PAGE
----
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December 17, 2008

Six Titles I Wish I Had Read with My Book Club

Posted by carol
Are there books you wish you had read with your book club instead of on your own? Today Shannon McKenna Schmidt talks about some of the ones she wished had been group discussions --- and why.

After I read the last page of Catherine O'Flynn's What Was Lost, my first thought was that I wished I had read it with my reading group because I wanted to discuss it. I love solo reading, of course, but every once in a while I come across a book that after I read it makes me wish I'd had the foresight to hold off and select it as my reading group pick.

Here are six of those books:

The Book of Dahlia by Elisa Albert
When 29-year-old Dahlia Finger --- an underachiever who spends her days smoking pot and watching movies in a beachfront cottage purchased by her rich father --- is diagnosed with terminal cancer, she confronts her illness with brash honesty and dark humor. Food for thought is the novel's central question: is a "wasted" life worth mourning?

The Condition by Jennifer Haigh
Jennifer Haigh's portrayal of a picture-perfect New England family fractured one summer by devastating news has hallmarks of a discussion-worthy story --- secrets, misunderstanding, regrets. Haigh insightfully explores how one person's "condition" alters the lives of everyone in the family in different ways.

The Journal of Helene Berr
Like Anne Frank's The Diary of a Young Girl, Helene Berr's journal offers a personal perspective on the atrocities of World War II. A young Jewish French woman, Berr recounts her transformation from happy student at the Sorbonne in Paris to living under increasingly dangerous circumstances in Nazi-occupied France. Her journal is both tragic and uplifting.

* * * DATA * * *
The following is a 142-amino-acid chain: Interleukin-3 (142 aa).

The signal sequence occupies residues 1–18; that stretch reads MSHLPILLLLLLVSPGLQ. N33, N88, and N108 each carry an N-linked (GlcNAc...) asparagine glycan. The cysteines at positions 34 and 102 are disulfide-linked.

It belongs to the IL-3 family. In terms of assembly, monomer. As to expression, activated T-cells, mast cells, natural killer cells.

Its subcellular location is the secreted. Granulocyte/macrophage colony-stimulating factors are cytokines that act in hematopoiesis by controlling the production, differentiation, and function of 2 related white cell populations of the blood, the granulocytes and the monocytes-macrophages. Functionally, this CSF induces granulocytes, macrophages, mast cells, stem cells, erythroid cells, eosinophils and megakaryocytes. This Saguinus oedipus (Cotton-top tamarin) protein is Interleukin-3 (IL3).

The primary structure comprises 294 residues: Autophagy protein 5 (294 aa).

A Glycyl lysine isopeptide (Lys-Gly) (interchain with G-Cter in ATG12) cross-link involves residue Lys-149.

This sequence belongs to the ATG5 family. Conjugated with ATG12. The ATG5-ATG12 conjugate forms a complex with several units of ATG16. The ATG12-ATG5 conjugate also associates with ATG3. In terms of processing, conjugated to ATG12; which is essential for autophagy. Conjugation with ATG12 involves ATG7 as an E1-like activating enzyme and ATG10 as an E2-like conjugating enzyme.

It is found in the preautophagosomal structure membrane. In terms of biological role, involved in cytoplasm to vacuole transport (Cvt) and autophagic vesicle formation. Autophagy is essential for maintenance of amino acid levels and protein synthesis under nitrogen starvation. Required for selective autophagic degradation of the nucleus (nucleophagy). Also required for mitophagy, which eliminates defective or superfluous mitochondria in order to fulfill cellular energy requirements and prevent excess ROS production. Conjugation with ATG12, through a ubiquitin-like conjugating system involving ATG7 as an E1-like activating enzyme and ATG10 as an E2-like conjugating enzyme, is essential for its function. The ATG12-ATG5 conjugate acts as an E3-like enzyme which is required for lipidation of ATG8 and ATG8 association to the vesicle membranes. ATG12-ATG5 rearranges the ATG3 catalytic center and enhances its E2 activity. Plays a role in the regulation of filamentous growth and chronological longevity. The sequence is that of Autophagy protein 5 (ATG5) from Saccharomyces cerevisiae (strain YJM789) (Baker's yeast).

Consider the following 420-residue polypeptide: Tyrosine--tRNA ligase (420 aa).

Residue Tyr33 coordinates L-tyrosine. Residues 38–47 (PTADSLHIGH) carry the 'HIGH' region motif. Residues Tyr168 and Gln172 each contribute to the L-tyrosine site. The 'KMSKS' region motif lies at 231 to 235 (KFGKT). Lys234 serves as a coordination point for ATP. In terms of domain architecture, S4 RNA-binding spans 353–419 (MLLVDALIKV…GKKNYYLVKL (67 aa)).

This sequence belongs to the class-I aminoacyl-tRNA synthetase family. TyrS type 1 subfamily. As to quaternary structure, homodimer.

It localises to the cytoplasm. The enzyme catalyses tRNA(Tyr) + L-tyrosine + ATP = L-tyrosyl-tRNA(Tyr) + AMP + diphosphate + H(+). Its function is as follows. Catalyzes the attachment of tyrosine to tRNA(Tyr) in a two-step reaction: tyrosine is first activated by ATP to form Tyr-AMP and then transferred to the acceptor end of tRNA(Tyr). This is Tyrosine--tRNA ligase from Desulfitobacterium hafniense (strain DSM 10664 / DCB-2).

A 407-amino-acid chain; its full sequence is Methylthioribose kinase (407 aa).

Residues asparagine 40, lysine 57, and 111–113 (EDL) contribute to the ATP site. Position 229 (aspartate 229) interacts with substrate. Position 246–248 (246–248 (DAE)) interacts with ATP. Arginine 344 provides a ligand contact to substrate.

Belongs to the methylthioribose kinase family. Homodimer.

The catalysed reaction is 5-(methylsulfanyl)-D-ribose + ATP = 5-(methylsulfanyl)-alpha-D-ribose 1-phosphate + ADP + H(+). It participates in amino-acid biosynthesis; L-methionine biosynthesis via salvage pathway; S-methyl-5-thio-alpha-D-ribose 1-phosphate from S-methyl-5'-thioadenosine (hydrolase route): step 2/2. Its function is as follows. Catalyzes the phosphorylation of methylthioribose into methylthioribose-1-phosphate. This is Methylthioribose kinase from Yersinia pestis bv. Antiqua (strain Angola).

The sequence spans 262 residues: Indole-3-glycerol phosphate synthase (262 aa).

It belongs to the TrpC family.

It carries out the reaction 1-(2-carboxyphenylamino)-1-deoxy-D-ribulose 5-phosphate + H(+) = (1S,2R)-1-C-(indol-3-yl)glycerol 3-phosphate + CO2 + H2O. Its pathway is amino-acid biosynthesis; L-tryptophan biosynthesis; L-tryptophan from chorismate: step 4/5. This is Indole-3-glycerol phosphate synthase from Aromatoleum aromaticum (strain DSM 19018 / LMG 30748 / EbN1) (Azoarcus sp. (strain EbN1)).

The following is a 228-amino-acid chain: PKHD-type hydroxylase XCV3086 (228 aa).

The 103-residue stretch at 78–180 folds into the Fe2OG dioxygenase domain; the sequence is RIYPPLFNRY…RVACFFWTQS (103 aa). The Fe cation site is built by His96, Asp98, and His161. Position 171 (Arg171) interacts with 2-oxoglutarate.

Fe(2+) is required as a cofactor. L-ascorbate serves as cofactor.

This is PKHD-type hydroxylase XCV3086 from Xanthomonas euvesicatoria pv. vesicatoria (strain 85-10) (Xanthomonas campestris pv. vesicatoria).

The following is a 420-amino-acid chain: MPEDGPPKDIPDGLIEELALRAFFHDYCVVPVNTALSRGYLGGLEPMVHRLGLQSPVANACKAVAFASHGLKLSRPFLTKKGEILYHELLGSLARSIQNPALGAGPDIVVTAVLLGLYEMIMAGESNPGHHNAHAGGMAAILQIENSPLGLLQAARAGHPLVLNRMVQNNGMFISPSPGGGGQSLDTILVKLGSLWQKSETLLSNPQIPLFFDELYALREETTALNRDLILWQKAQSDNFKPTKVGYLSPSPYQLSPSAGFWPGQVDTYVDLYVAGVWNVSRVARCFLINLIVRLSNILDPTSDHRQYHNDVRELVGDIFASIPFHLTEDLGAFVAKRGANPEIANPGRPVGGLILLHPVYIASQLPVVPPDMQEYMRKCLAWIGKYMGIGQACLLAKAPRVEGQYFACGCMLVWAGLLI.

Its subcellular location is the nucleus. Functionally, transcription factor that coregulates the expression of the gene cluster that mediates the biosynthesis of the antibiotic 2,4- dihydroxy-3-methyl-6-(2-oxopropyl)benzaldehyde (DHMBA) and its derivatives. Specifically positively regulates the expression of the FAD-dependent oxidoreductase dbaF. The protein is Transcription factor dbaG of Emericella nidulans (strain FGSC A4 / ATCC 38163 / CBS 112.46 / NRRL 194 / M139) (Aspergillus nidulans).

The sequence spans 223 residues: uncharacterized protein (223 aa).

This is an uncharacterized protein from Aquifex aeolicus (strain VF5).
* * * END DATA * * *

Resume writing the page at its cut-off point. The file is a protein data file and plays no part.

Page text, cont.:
Me & Emma by Elizabeth Flock
As a BookPage reviewer wrote, Me & Emma "is a tour de force in the telling. But it can be painful to read." Elizabeth Flock tells the story of eight-year-old Carrie Parker and her valiant attempts to protect herself and her sister, Emma, from their stepfather's violence. Just talking about the novel's surprising conclusion might take up an entire meeting.

What Was Lost by Catherine O'Flynn
Dark in setting, as well as psychologically, What Was Lost is the haunting story of a young girl's disappearance at a shopping mall and how it reverberates twenty years later. Some discussion points: the shift in point of view, why O'Flynn chose to divide the story into separate parts, and how this set-up affects the reading of the story. (Click here to read Catherine's guest blog post.)

Whistling in the Dark by Lesley Kagen
Lesley Kagen's debut novel (which ranks as one of my all-time favorite books) follows the adventures of 10-year-old Sally O'Malley and her sister, Troo, during one summer in Milwaukee. The unfolding of the mystery apsect of the plotline, whether the 1959 setting is effective, and Kagen's depiction of Sally, who displays both innocence and maturity as she confronts unusual and frightening circumstances, will inspire plenty of discussion. (Click here to read Lesley's guest blog post.)

---Shannon McKenna Schmidt